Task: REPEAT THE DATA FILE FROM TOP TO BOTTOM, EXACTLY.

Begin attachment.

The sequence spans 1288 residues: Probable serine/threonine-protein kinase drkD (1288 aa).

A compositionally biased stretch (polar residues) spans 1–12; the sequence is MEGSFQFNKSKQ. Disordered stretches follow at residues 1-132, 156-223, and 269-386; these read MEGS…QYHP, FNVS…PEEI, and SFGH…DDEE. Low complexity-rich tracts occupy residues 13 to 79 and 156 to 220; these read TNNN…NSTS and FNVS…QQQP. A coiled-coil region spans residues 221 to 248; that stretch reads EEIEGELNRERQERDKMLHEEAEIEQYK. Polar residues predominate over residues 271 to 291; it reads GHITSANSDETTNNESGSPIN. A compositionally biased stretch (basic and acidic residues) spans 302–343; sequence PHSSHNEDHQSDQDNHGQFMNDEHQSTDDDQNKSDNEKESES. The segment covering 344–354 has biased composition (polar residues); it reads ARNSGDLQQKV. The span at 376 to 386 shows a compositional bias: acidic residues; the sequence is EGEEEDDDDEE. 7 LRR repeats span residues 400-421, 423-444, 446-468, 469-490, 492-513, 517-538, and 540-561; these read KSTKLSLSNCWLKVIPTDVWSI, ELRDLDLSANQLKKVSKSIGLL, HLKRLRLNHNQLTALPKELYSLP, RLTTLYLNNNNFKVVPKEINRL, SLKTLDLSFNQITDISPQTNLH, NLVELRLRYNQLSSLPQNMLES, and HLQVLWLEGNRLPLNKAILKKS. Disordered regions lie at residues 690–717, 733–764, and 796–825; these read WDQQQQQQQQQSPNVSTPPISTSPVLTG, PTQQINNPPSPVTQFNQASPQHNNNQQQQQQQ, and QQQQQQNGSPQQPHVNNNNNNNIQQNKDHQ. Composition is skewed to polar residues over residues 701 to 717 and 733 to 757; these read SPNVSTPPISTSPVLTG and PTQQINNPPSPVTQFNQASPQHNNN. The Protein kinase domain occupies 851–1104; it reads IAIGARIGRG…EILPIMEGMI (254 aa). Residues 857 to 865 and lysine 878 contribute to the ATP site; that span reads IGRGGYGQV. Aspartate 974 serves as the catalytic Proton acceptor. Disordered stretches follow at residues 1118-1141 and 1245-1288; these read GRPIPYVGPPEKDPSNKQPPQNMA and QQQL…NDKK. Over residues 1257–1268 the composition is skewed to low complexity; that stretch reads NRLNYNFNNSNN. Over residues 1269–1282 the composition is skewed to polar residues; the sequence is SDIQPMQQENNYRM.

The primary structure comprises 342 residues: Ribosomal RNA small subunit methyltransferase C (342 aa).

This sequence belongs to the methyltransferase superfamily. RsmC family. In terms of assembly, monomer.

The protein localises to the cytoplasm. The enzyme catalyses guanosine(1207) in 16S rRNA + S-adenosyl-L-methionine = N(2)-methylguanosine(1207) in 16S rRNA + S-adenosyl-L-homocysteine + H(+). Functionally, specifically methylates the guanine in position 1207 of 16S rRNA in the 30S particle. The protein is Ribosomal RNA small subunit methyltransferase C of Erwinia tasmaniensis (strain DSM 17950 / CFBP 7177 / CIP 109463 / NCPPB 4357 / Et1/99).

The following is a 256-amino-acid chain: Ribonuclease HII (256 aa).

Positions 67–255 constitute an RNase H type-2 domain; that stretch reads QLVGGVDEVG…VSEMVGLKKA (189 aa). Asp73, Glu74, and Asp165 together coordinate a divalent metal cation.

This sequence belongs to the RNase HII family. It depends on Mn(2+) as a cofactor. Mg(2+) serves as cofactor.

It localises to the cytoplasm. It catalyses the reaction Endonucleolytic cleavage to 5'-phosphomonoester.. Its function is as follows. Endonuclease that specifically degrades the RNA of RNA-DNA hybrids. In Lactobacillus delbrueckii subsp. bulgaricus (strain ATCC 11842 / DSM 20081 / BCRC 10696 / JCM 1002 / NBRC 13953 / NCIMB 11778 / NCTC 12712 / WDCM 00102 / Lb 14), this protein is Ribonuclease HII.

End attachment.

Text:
The sequence spans 1288 residues: Probable serine/threonine-protein kinase drkD (1288 aa).

A compositionally biased stretch (polar residues) spans 1–12; the sequence is MEGSFQFNKSKQ. Disordered stretches follow at residues 1-132, 156-223, and 269-386; these read MEGS…QYHP, FNVS…PEEI, and SFGH…DDEE. Low complexity-rich tracts occupy residues 13 to 79 and 156 to 220; these read TNNN…NSTS and FNVS…QQQP. A coiled-coil region spans residues 221 to 248; that stretch reads EEIEGELNRERQERDKMLHEEAEIEQYK. Polar residues predominate over residues 271 to 291; it reads GHITSANSDETTNNESGSPIN. A compositionally biased stretch (basic and acidic residues) spans 302–343; sequence PHSSHNEDHQSDQDNHGQFMNDEHQSTDDDQNKSDNEKESES. The segment covering 344–354 has biased composition (polar residues); it reads ARNSGDLQQKV. The span at 376 to 386 shows a compositional bias: acidic residues; the sequence is EGEEEDDDDEE. 7 LRR repeats span residues 400-421, 423-444, 446-468, 469-490, 492-513, 517-538, and 540-561; these read KSTKLSLSNCWLKVIPTDVWSI, ELRDLDLSANQLKKVSKSIGLL, HLKRLRLNHNQLTALPKELYSLP, RLTTLYLNNNNFKVVPKEINRL, SLKTLDLSFNQITDISPQTNLH, NLVELRLRYNQLSSLPQNMLES, and HLQVLWLEGNRLPLNKAILKKS. Disordered regions lie at residues 690–717, 733–764, and 796–825; these read WDQQQQQQQQQSPNVSTPPISTSPVLTG, PTQQINNPPSPVTQFNQASPQHNNNQQQQQQQ, and QQQQQQNGSPQQPHVNNNNNNNIQQNKDHQ. Composition is skewed to polar residues over residues 701 to 717 and 733 to 757; these read SPNVSTPPISTSPVLTG and PTQQINNPPSPVTQFNQASPQHNNN. The Protein kinase domain occupies 851–1104; it reads IAIGARIGRG…EILPIMEGMI (254 aa). Residues 857 to 865 and lysine 878 contribute to the ATP site; that span reads IGRGGYGQV. Aspartate 974 serves as the catalytic Proton acceptor. Disordered stretches follow at residues 1118-1141 and 1245-1288; these read GRPIPYVGPPEKDPSNKQPPQNMA and QQQL…NDKK. Over residues 1257–1268 the composition is skewed to low complexity; that stretch reads NRLNYNFNNSNN. Over residues 1269–1282 the composition is skewed to polar residues; the sequence is SDIQPMQQENNYRM.

The primary structure comprises 342 residues: Ribosomal RNA small subunit methyltransferase C (342 aa).

This sequence belongs to the methyltransferase superfamily. RsmC family. In terms of assembly, monomer.

The protein localises to the cytoplasm. The enzyme catalyses guanosine(1207) in 16S rRNA + S-adenosyl-L-methionine = N(2)-methylguanosine(1207) in 16S rRNA + S-adenosyl-L-homocysteine + H(+). Functionally, specifically methylates the guanine in position 1207 of 16S rRNA in the 30S particle. The protein is Ribosomal RNA small subunit methyltransferase C of Erwinia tasmaniensis (strain DSM 17950 / CFBP 7177 / CIP 109463 / NCPPB 4357 / Et1/99).

The following is a 256-amino-acid chain: Ribonuclease HII (256 aa).

Positions 67–255 constitute an RNase H type-2 domain; that stretch reads QLVGGVDEVG…VSEMVGLKKA (189 aa). Asp73, Glu74, and Asp165 together coordinate a divalent metal cation.

This sequence belongs to the RNase HII family. It depends on Mn(2+) as a cofactor. Mg(2+) serves as cofactor.

It localises to the cytoplasm. It catalyses the reaction Endonucleolytic cleavage to 5'-phosphomonoester.. Its function is as follows. Endonuclease that specifically degrades the RNA of RNA-DNA hybrids. In Lactobacillus delbrueckii subsp. bulgaricus (strain ATCC 11842 / DSM 20081 / BCRC 10696 / JCM 1002 / NBRC 13953 / NCIMB 11778 / NCTC 12712 / WDCM 00102 / Lb 14), this protein is Ribonuclease HII.